Body cameras are making a niche for themselves in Montgomery County.
State Attorney John McCarthy said 80 out of a pilot group of 100 Montgomery County police officers are using body cameras on the streets.
Ike Leggett, county executive, and the County Council have authorized the purchase of 900 more cameras, but those will not be implemented for another 18 months, McCarthy said.
The cameras are designed to protect residents and build trust with the police department.
“I am in favor of the body cameras,” said McCarthy. “I am not naive to the issues.”
Problems with privacy, retention, cost, the Maryland Public Information Act and footage requests by attorneys are among difficulties that have come up.
There are issues with cameras that have been expressed by American Civil Liberties Union, such as privacy and retention. Making sure the information is secure and being disposed of after a certain amount of time are issues that will need to be taken care of.
“The police and prosecutors and county attorneys have been in planning discussions for months,” said Laura Chase, deputy state’s attorney. “The pilot will provide us with valuable data to assess our future needs in these areas.”
McCarthy says the county is the largest jurisdiction in the state to implement body cameras.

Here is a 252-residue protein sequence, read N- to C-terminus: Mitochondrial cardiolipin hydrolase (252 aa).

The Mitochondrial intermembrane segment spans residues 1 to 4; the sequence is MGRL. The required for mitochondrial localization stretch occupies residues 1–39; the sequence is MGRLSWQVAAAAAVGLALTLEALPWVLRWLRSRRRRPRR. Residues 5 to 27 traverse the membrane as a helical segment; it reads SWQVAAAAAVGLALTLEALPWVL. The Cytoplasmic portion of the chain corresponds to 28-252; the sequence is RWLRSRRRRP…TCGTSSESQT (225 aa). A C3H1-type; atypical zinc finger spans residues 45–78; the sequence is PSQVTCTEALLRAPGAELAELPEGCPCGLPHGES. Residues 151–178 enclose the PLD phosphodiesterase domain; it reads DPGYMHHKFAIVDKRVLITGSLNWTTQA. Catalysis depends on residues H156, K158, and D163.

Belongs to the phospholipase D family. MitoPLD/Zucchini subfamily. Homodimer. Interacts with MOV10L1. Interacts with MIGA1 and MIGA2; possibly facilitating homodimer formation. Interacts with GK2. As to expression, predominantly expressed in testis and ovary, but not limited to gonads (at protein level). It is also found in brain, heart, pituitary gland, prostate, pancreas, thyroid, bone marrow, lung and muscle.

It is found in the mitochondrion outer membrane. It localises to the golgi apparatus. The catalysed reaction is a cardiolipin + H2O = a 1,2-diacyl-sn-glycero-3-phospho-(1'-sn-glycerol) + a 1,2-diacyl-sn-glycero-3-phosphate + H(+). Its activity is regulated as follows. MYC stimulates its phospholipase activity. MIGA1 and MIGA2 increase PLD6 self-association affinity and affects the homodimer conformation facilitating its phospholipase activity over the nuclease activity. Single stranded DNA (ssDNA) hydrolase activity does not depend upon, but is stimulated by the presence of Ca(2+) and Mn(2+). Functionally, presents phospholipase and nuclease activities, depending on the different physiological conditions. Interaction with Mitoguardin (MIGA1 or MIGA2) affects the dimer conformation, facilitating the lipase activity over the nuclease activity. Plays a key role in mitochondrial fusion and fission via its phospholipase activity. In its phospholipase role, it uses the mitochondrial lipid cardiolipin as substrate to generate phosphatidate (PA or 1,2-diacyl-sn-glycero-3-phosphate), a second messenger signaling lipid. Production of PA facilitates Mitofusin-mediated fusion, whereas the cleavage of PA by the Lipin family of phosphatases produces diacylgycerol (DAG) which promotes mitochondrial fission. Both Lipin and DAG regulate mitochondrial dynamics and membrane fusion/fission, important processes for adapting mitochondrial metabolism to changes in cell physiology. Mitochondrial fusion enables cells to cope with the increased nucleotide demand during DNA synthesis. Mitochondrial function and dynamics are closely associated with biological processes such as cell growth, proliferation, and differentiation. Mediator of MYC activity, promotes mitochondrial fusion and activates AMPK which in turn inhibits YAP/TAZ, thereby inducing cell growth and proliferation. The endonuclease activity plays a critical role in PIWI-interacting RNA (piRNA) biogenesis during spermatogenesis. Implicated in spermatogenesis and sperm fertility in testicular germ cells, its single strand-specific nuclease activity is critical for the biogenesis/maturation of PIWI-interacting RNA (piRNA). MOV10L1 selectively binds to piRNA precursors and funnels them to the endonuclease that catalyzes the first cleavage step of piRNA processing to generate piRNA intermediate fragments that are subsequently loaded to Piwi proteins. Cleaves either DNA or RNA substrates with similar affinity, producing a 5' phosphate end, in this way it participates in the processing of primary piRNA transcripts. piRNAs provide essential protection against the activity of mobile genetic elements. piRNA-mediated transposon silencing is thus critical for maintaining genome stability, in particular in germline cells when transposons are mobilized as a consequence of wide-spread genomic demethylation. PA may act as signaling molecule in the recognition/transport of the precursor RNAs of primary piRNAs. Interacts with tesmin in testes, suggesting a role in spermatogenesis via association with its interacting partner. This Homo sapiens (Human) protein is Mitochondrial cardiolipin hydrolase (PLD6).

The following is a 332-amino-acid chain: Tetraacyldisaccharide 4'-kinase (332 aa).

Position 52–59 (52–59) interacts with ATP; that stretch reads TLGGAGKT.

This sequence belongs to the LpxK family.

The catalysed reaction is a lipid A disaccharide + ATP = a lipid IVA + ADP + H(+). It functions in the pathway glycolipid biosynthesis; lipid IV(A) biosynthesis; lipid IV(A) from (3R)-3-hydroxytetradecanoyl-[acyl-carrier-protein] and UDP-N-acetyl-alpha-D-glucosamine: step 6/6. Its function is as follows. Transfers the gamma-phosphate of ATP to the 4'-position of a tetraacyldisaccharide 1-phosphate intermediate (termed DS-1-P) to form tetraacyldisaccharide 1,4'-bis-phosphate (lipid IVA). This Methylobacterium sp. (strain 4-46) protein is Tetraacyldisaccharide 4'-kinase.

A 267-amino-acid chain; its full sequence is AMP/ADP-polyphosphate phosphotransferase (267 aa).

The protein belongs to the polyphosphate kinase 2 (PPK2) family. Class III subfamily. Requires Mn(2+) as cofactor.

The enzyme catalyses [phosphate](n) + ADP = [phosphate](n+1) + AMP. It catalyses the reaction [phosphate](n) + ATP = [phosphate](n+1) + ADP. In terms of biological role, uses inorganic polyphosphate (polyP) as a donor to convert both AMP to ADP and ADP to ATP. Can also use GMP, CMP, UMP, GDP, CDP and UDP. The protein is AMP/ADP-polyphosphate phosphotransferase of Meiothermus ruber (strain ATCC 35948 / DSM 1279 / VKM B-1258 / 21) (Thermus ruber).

“Most of the smaller departments are waiting for two things: watching was happens with the county and what happens in Annapolis,” McCarthy said.
The Body-Worn Camera System, the pilot program in the county, launched on June 23. The officers wearing the cameras will go through training to learn how to use the equipment.
Chief of Police Tom Manger expects the entire department to have body cameras, but there is no definitive date, said Officer Rick Goodall, public information officer for the police department.
Manger wears a camera, McCarthy said.
“I think there is value in building trust with the community,” he said.
McCarthy said the idea of using cameras is not new, citing dash cameras in police cars.
Once 1,000 out of 1,300 officers are using cameras, almost every officer will be wearing one, McCarthy said.
The first camera conviction in the county took place on Aug. 21. Judge John Moffet found Patience Sesay, 44, guilty of second-degree assault and resisting arrest.
“Body camera video corroborated the eyewitness testimony of officers at the scene,” said Ramon Korionoff, public affairs director for the county’s state’s attorney’s office.
The Commission Regarding Implementation of the Use of Body Camera by Law Enforcement faces an Oct. 1 deadline to make related recommendations. The resulting regulations are geared toward police departments that choose to employ the cameras.